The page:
OLOWALU, MAUI (HAWAII NEWS NOW) - In 30 years of ocean kayaking, Jill Lee says she's never experienced weather like what she saw Sunday.
Just before 3 p.m. she and Moo Kanaio were caught in a squall off the coast of West Maui. In a matter of minutes, the pair lost sight of each other.
"The conditions were so grave. The wind was just howling. It was somewhere between 35 and 45 knots and 6 foot waves," said Kanaio.
Lee added, "I thought is this how you die? Alone and dark and cold? You're scared out there. You're freezing."
"And I thought, no. You have to go through these waves. You have to keep going through it like there is something on the other side."
The pair says when they left Olowalu about 10 a.m., conditions were pristine. They'd been out several hours when the weather suddenly turned violent.
It got so bad they had doubts they'd make it out of the storm alive.
"I was in a very good kayak — a Hobie Mirage with pedal drive. That's what saved my butt," said Kanaio.
It took three hours for Kanaio to paddle back to shore. When he realized Lee hadn't made it back, he immediately alerted the Coast Guard.
"When I saw her car there my heart sank," said Kanaio. "I knew if she wasn't there by then something was very, very wrong."
In the meantime, Lee was getting clobbered by the waves. After tipping over twice, her kayak started taking on water so she decided to swim.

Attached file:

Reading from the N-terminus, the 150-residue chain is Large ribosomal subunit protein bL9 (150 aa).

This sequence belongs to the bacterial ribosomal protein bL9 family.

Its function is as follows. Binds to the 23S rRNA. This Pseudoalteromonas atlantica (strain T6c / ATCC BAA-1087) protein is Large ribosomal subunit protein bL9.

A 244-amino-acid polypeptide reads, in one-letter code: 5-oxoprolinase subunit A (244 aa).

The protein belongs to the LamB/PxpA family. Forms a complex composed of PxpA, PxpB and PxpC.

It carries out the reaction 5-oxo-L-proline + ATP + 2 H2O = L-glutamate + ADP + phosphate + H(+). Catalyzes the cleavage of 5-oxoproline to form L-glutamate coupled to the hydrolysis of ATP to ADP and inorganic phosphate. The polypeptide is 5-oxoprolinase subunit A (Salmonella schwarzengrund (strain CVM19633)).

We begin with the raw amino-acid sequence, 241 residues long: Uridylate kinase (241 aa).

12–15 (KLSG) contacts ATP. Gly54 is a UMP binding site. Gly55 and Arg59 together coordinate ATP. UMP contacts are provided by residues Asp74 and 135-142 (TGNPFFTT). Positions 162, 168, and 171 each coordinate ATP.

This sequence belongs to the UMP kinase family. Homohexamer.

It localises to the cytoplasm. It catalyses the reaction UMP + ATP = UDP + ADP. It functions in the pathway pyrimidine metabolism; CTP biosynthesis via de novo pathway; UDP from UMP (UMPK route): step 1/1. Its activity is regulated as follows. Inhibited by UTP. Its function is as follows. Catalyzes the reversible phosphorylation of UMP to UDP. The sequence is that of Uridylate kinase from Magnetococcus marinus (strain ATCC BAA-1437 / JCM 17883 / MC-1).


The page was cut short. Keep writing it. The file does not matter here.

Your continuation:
With one fin, some goggles and a life vest, Lee struggled to make her way towards shore with her kayak in tow.
She says she remembers seeing a Coast Guard vessel.
"I thought maybe they'll see me and I started waving my hands and started making high pitched noises — like a whistle. I started screaming, 'I'm here.' Then nothing," said Lee.
Tired, cold and dehydrated Lee continued to swim.
When the Coast Guard spotted her, she was about a quarter mile off Olowalu. By the time a rescue swimmer reached her, the water was only knee-deep.
"He touched me and said are you injured? I grabbed his hand back and I was like, 'Oh that felt so good.' To know you made it and there is someone there," Lee said.
Medics on the beach treated Lee for symptoms of hypothermia along with a few cuts and scrapes.
Lee says she will continue to kayak. In the future, though, she plans to carry an emergency beacon, flares and a dive light — just in case.